So, your Network is Slow... - Part 1: Subnets
Updated: Aug 14, 2019
Throughout my entire career, I have been seeing the same challenges at different companies. Companies start small and grow in stages. The IT infrastructure grows in stages as well. And, at some point, network performance begins slowing down. Users reports how slow their apps load, poor internet speeds, disconnections, freezing, spotty Wi-Fi, etc. These issues can be tough to track down, and sometimes they are tough to fix. Usually, there are multiple factors that contribute to poor network performance.
In this first blog post, I want to discuss subnetting.
The main problem I see in slow networks is that subnetting is not properly implemented. Small companies tend to build small networks. They use IP schemas that might work fine for 50 users, but they scale poorly once 200 users need to connect. Choosing a good IP schema that can scale out easily is about understanding subnetting and binary numbers. Subnetting is about creating groups of IP addresses. Choose IP scheme that allows you to spread out your users and devices into separate subnets and leave plenty of open space in between for growth.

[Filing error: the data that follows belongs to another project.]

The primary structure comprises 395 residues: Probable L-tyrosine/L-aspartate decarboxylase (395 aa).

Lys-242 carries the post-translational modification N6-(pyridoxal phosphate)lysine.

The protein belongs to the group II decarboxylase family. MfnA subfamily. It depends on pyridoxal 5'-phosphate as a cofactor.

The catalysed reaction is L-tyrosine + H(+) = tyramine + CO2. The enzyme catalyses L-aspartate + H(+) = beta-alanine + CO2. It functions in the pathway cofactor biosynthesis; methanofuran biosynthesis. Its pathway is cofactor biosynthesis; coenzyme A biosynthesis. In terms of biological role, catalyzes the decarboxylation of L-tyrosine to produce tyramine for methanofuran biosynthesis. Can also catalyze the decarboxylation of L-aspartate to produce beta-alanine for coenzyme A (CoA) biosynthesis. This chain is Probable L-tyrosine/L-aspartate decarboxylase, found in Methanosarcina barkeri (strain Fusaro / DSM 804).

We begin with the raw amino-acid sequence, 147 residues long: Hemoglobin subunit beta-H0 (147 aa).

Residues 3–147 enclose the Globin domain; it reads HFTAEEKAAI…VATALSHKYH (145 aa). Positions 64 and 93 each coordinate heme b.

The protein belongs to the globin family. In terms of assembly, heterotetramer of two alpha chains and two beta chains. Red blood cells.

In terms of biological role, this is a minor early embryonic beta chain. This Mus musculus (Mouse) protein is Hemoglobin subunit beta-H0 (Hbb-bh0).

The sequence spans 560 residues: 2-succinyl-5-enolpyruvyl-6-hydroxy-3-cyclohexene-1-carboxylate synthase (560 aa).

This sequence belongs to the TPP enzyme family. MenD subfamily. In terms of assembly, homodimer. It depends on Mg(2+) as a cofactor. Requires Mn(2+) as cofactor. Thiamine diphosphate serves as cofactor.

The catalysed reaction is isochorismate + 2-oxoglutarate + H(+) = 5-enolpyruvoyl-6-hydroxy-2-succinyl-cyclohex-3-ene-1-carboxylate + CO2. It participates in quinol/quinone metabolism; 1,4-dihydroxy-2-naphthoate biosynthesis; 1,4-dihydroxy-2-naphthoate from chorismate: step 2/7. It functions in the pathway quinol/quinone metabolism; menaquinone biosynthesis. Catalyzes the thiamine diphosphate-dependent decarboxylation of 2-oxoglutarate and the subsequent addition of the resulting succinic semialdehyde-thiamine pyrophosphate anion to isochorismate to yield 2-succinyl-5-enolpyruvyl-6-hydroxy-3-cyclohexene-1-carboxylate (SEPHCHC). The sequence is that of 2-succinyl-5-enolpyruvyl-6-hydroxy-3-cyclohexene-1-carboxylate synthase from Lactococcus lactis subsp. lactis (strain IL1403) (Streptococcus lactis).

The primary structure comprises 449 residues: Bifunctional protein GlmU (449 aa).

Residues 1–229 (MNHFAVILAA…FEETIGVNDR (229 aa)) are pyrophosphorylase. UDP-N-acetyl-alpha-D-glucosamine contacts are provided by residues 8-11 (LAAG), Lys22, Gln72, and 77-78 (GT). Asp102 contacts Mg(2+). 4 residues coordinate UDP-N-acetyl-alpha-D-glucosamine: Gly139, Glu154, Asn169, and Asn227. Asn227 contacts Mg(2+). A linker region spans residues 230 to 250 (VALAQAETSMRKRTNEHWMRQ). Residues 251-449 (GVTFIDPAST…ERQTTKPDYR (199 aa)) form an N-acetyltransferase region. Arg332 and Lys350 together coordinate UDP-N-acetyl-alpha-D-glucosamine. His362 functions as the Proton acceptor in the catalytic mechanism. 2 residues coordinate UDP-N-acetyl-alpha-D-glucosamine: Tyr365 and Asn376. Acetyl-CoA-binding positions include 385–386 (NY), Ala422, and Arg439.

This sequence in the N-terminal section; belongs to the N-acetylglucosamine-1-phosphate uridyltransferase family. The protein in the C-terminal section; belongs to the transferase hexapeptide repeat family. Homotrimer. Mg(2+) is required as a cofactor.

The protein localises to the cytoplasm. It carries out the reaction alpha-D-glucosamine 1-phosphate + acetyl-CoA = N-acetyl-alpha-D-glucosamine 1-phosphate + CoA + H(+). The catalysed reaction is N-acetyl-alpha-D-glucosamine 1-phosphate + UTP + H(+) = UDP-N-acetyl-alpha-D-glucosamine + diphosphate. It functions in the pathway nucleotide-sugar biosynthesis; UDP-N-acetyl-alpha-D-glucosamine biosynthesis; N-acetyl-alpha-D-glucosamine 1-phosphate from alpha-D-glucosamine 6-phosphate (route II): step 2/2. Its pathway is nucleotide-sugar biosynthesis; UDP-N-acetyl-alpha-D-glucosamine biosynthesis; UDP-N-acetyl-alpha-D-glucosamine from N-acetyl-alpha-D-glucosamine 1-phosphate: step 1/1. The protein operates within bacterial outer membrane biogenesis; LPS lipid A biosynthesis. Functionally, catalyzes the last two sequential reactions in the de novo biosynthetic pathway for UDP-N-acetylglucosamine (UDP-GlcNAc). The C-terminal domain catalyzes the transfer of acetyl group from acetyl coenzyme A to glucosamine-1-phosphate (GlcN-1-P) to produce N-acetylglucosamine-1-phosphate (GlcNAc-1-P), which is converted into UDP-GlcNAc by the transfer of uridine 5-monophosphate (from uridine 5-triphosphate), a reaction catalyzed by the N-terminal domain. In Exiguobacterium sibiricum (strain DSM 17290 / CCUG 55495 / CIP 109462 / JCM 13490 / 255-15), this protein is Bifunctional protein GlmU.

I prefer to work with 10.X.X.X addresses for internal schemes. Use your second octet for geographical zones and locations. For example, your Columbus Office uses 10.0.X.X and your Cleveland Office uses 10.4.X.X. I am leaving 10.1.X.X through 10.3.X.X open for future growth. If a second Columbus office opens, I am going to need to use the 10.0.0.0/14 group to add another site into my schema.
Use your third octet for separating functional groups of devices. For example, it is always best to keep printers on their own subnet/vlan. Printers are chatty and annoying because they constantly broadcast over a suite of protocols. I also like to keep separate subnets for VOIP (physical) Phones, Wired PCs/Laptop, and Access Points. I tend to create several subnets for Wireless devices, and Server subnets. Reserve blocks of 4, 8 or 16 networks when splitting up your third octet. 0 through 15 is the first block of 16 subnets. I like to save this group for Routers, Switches, Access Points, Servers, and Printers. For example, 10.1.0.0/24 is for Firewalls, 10.1.4.0/24 is for switch management, 10.1.8.0/24 is for Servers.
Once a network is properly subnetted and given room for future growth, you can begin to take care of the second biggest issue...
I can design a new IP subnetting schema for your business that properly allocates enough addresses for every device on your network.
Contact me for more information via email: firstname.lastname@example.org